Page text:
Trans fats are associated with various health problems, including an increased risk of heart disease. So, learn how to reduce trans fat intake.
Our food items are full of different components, some of which are nutritious and offer health benefits, others may be the cause behind your health problems. Trans fats come under the second category. They are produced by adding hydrogen to liquid vegetable oils during a process known as hydrogenation, which solidifies the fat. This method produces trans fats, which help to lengthen the shelf life and stability of food goods. However, they have been linked to several health problems, including heart diseases. A dish full of trans fats can increase the risk of heart disease, making it important to lower its intake. Here’s how to reduce trans fat intake.
What is trans fat?
Trans fat is an artificially created fat that results from hydrogenated liquid oils. This process changes the chemical structure of the fat, making it more solid at room temperature, explains nutritionist Dr Rohini Patil.
How does trans fat affect health?
Trans fat is associated with various health risks, including an increased risk of heart disease, elevated LDL (bad) cholesterol levels and inflammation. As per the World Health Organization, consuming trans fat is responsible for up to 5,00,000 premature deaths from coronary heart disease each year across the globe. They may also contribute to insulin resistance and other metabolic disorders, says Dr Patil.
How to reduce trans fat intake?
Even though eating trans fat increases the risk of heart disease and death, five billion people in the world are still consume it, according to a January 2023 report by the WHO. You should make efforts to reduce trans fat intake to stay healthy. Here’s what you can do:
1. Choose healthy oils
Opt for oils high in unsaturated fats, such as olive oil, canola oil or sunflower oil, for cooking. These oils, which are high in mono- and polyunsaturated fats, supply vital fatty acids that reduce inflammation and improve brain function, says the expert. Antioxidants included in healthy oils help shield cells from harmful components. Plus, they are more satiating and help reduce hunger, these oils also aid in weight management.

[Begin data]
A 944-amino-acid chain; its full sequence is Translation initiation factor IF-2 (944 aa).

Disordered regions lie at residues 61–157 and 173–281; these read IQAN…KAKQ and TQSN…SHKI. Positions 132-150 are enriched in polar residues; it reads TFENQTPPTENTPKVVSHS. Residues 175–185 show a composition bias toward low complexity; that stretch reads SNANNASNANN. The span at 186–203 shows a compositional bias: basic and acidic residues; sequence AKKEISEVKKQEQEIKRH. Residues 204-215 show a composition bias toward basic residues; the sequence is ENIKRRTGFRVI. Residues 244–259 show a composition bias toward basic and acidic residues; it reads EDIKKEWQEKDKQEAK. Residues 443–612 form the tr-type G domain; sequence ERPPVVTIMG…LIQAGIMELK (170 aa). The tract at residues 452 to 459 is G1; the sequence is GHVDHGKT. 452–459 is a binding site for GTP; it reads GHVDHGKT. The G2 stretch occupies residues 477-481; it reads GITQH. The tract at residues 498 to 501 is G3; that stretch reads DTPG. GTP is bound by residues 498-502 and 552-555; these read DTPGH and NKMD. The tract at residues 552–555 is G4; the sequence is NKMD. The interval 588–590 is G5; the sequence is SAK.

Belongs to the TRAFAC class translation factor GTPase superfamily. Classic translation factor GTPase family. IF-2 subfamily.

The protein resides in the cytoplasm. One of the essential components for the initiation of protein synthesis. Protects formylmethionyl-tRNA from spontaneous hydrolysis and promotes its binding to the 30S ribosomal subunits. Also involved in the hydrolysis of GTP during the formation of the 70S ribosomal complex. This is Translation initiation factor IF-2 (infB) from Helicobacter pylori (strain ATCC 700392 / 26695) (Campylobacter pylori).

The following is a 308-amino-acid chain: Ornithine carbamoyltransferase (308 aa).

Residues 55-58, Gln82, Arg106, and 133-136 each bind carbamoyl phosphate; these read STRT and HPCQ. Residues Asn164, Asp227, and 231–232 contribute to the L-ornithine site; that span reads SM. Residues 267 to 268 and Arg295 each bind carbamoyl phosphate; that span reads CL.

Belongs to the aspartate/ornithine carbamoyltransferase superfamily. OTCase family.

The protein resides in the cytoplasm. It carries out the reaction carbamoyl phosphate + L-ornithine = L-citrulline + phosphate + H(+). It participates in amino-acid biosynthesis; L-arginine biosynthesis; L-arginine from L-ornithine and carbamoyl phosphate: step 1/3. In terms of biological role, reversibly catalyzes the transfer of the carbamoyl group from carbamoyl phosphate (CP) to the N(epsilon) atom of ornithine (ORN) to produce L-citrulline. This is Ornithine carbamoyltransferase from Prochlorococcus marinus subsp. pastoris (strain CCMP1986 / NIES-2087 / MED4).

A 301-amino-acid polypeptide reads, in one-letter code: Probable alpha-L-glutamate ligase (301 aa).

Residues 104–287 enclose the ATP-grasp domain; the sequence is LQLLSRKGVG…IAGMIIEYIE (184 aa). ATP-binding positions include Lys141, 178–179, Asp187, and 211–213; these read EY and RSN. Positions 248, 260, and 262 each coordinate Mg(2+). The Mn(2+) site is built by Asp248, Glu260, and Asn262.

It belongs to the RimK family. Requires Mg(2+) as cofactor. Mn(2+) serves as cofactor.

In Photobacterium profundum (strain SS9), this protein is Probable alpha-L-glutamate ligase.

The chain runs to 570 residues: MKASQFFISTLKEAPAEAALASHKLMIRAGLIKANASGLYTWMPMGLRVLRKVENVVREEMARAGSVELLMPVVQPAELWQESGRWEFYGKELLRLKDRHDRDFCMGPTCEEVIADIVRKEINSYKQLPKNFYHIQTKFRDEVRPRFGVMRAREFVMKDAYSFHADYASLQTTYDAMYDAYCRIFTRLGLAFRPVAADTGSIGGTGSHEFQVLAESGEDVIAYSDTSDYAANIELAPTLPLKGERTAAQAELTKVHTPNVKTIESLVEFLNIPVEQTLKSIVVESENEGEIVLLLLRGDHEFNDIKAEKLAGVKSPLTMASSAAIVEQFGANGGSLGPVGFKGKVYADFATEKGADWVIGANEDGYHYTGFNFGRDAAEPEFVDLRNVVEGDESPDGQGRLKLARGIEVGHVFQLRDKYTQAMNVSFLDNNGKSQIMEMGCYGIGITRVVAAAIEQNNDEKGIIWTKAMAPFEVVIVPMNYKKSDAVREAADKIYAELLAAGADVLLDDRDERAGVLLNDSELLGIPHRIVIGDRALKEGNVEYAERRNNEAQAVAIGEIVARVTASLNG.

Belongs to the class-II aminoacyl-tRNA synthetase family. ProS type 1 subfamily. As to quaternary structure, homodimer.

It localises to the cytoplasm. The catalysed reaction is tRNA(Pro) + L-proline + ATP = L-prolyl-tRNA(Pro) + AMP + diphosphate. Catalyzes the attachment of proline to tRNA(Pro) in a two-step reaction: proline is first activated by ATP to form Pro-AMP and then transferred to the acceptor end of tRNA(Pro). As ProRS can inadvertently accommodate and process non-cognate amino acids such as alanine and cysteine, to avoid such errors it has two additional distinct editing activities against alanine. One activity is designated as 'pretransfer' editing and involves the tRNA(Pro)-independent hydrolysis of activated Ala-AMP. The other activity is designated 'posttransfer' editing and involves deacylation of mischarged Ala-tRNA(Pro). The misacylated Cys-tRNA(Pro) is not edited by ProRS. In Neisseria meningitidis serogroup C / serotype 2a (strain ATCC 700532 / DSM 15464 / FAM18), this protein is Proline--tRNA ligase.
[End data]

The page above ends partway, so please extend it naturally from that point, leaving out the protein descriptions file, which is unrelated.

2. Read food labels
Trans fats are frequently indicated in the “total fat” section. Try searching for terms like “partially hydrogenated oils,” as these can be used to identify trans fats. Select goods that have little or no trans fat.
3. Limit eating processed foods
Reduce the consumption of processed and packaged foods, as they often contain hidden trans fats. These consist things like margarines, frozen dinners and prepackaged snacks. Whenever feasible, choose for whole, unprocessed foods because they often have higher nutritional content and are less likely to contain hidden trans fats.
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4. Cook at home
Prepare meals at home using fresh ingredients to have better control over the fats used in cooking. Making your own meals gives you the freedom to choose complete, unprocessed ingredients, reducing your exposure to the hidden trans fats found in fast food and prepackaged items. Embracing natural fats in your home cooking promotes a healthier diet and reduces the intake of unhealthy trans fats.
5. Opt for natural fats
Some natural trans fats are found in small amounts in nuts and avocado. Heart health is enhanced by using these oils instead of partly hydrogenated oils, which are frequently found in processed meals. Natural fats can be good for your health if you eat them in moderation and as part of a balanced diet. They supply vital fatty acids, maintain the integrity of cells, and facilitate the uptake of fat-soluble vitamins A, D, E, and K.
6. Choose trans fat-free alternatives
Seek out trans fat-free alternatives for common snacks and baked goods. Some snack options are popcorn (without too much oil or butter), fresh fruits, Greek yogurt or yogurt without fat. You can go for baked products such as low-fat cakes, muffins and cookies.
Do all packaged foods have trans fats?
Not all packaged foods contain trans fats, but it’s essential to scrutinise labels, says the expert. Terms such as “partially hydrogenated oils”, “shortening”, and “hydrogenated” indicate the potential presence of trans fats.
Making conscious decisions about the fats we consume is a crucial step toward a heart-healthy and balanced diet.